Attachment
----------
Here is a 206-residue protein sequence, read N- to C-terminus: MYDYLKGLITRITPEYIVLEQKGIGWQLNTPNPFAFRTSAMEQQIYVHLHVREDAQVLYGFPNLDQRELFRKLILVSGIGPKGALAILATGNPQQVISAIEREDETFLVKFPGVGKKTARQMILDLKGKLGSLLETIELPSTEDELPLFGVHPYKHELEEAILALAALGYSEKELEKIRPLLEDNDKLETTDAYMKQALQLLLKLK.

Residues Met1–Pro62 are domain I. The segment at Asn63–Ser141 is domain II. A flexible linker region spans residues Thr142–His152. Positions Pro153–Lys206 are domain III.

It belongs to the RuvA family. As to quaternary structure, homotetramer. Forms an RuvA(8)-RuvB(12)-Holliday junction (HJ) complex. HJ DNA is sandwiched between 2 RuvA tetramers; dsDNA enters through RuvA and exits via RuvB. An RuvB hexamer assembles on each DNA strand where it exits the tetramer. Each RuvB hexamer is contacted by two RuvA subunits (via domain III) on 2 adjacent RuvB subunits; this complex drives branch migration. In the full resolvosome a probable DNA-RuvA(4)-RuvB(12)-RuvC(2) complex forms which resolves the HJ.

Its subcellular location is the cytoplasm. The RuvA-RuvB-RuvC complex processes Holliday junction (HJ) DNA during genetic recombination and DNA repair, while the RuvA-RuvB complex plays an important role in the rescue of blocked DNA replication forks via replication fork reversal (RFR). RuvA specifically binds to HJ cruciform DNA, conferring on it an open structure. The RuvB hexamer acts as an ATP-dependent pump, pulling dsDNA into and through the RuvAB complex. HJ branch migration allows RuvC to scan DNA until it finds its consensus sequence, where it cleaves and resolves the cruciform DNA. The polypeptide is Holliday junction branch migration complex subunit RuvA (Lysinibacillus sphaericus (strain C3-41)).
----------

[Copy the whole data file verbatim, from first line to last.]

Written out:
Here is a 206-residue protein sequence, read N- to C-terminus: MYDYLKGLITRITPEYIVLEQKGIGWQLNTPNPFAFRTSAMEQQIYVHLHVREDAQVLYGFPNLDQRELFRKLILVSGIGPKGALAILATGNPQQVISAIEREDETFLVKFPGVGKKTARQMILDLKGKLGSLLETIELPSTEDELPLFGVHPYKHELEEAILALAALGYSEKELEKIRPLLEDNDKLETTDAYMKQALQLLLKLK.

Residues Met1–Pro62 are domain I. The segment at Asn63–Ser141 is domain II. A flexible linker region spans residues Thr142–His152. Positions Pro153–Lys206 are domain III.

It belongs to the RuvA family. As to quaternary structure, homotetramer. Forms an RuvA(8)-RuvB(12)-Holliday junction (HJ) complex. HJ DNA is sandwiched between 2 RuvA tetramers; dsDNA enters through RuvA and exits via RuvB. An RuvB hexamer assembles on each DNA strand where it exits the tetramer. Each RuvB hexamer is contacted by two RuvA subunits (via domain III) on 2 adjacent RuvB subunits; this complex drives branch migration. In the full resolvosome a probable DNA-RuvA(4)-RuvB(12)-RuvC(2) complex forms which resolves the HJ.

Its subcellular location is the cytoplasm. The RuvA-RuvB-RuvC complex processes Holliday junction (HJ) DNA during genetic recombination and DNA repair, while the RuvA-RuvB complex plays an important role in the rescue of blocked DNA replication forks via replication fork reversal (RFR). RuvA specifically binds to HJ cruciform DNA, conferring on it an open structure. The RuvB hexamer acts as an ATP-dependent pump, pulling dsDNA into and through the RuvAB complex. HJ branch migration allows RuvC to scan DNA until it finds its consensus sequence, where it cleaves and resolves the cruciform DNA. The polypeptide is Holliday junction branch migration complex subunit RuvA (Lysinibacillus sphaericus (strain C3-41)).